Scaling up gene-edited food

Scaling up gene-edited food

Sonia Jassi reveals how the biosynthetic industry must prepare for scale. The biosynthetic industry, especially those organisations working with gene-edited food, has long been seen as either too niche or too controversial to have real potential in the market. However, with the UK government in discussion around a new bill that may allow genetically edited plants and animals to be grown for food in the UK, it is clear that view is changing – meaning the industry must now be prepared to ramp up delivery.

Gene editing is an excellent way to ensure new plants and animals are produced with beneficial and hardy qualities, such as being more resistant to diseases and requiring fewer pesticides. With between 20 and 40% of all crops grown being lost to pests and diseases, the UK agriculture industry could hugely benefit from the prosperity that growing gene-edited crops will bring.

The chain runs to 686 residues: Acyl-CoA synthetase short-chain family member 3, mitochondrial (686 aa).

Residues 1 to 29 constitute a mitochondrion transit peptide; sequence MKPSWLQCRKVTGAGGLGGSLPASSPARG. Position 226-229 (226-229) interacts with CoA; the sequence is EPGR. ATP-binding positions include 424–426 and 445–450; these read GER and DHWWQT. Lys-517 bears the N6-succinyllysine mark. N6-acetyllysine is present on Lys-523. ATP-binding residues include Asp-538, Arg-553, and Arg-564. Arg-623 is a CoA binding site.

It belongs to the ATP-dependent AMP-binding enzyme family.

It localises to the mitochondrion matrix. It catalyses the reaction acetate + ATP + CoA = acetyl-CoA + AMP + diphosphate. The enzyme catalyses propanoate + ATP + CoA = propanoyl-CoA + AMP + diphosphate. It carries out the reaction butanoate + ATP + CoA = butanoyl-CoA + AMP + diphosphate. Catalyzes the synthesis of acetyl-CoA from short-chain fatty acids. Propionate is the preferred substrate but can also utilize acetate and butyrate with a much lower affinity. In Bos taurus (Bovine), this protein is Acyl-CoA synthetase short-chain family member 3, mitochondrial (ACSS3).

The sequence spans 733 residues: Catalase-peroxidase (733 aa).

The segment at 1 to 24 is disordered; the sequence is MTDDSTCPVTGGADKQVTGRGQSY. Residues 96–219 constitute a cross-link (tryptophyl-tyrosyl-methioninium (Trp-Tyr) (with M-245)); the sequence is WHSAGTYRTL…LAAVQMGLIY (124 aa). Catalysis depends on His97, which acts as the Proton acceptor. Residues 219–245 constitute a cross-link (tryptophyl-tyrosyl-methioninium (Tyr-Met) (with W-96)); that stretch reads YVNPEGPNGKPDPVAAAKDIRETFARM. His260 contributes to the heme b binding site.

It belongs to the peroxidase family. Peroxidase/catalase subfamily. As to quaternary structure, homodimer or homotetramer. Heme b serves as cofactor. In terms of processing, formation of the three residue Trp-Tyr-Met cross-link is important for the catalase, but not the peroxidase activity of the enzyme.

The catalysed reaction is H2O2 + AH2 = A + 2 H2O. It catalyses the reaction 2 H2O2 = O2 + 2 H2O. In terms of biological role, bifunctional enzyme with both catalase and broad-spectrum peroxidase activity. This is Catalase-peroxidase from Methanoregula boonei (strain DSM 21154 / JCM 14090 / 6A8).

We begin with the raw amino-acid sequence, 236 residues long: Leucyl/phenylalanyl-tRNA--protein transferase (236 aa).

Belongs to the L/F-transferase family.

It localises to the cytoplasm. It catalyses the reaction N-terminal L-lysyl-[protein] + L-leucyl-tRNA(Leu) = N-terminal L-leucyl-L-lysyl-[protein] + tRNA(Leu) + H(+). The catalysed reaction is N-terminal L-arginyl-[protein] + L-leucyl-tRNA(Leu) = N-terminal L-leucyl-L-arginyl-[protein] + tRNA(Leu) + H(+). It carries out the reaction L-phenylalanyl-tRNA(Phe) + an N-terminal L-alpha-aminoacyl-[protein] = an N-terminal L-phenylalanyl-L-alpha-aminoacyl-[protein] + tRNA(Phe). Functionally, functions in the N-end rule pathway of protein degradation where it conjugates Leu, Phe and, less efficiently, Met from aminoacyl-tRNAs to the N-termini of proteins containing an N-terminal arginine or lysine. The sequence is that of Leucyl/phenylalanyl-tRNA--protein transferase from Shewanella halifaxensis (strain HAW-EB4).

It is not solely in the production of food where gene-editing can be of assistance, and if the bill is passed, there will be opportunities to start exploring other uses, such as different materials for clothes. Companies have already started looking into these uses and are already developing innovative solutions such as synthetic clothing dyes and vegan leather made from mushrooms.

The passing of the bill will be a significant step up for the industry, and scale will be critical if these opportunities are to become a reality. However, the industry currently faces a number of challenges that are holding them back.

Changes To Regulatory Frameworks

The first challenge is around regulation, especially in cultured meat and plants. Currently, the EU’s rules around gene editing focuses on legal interpretation rather than science – which has restricted the UK’s agricultural research institutions from carrying out research. This is because it can be a challenge for organisations to know if the right regulatory framework is in place for research and development (R&D) where easy growing and mass production of cells is required – especially when they need to be tested with humans.

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Photo Courtesy of Agritech Future



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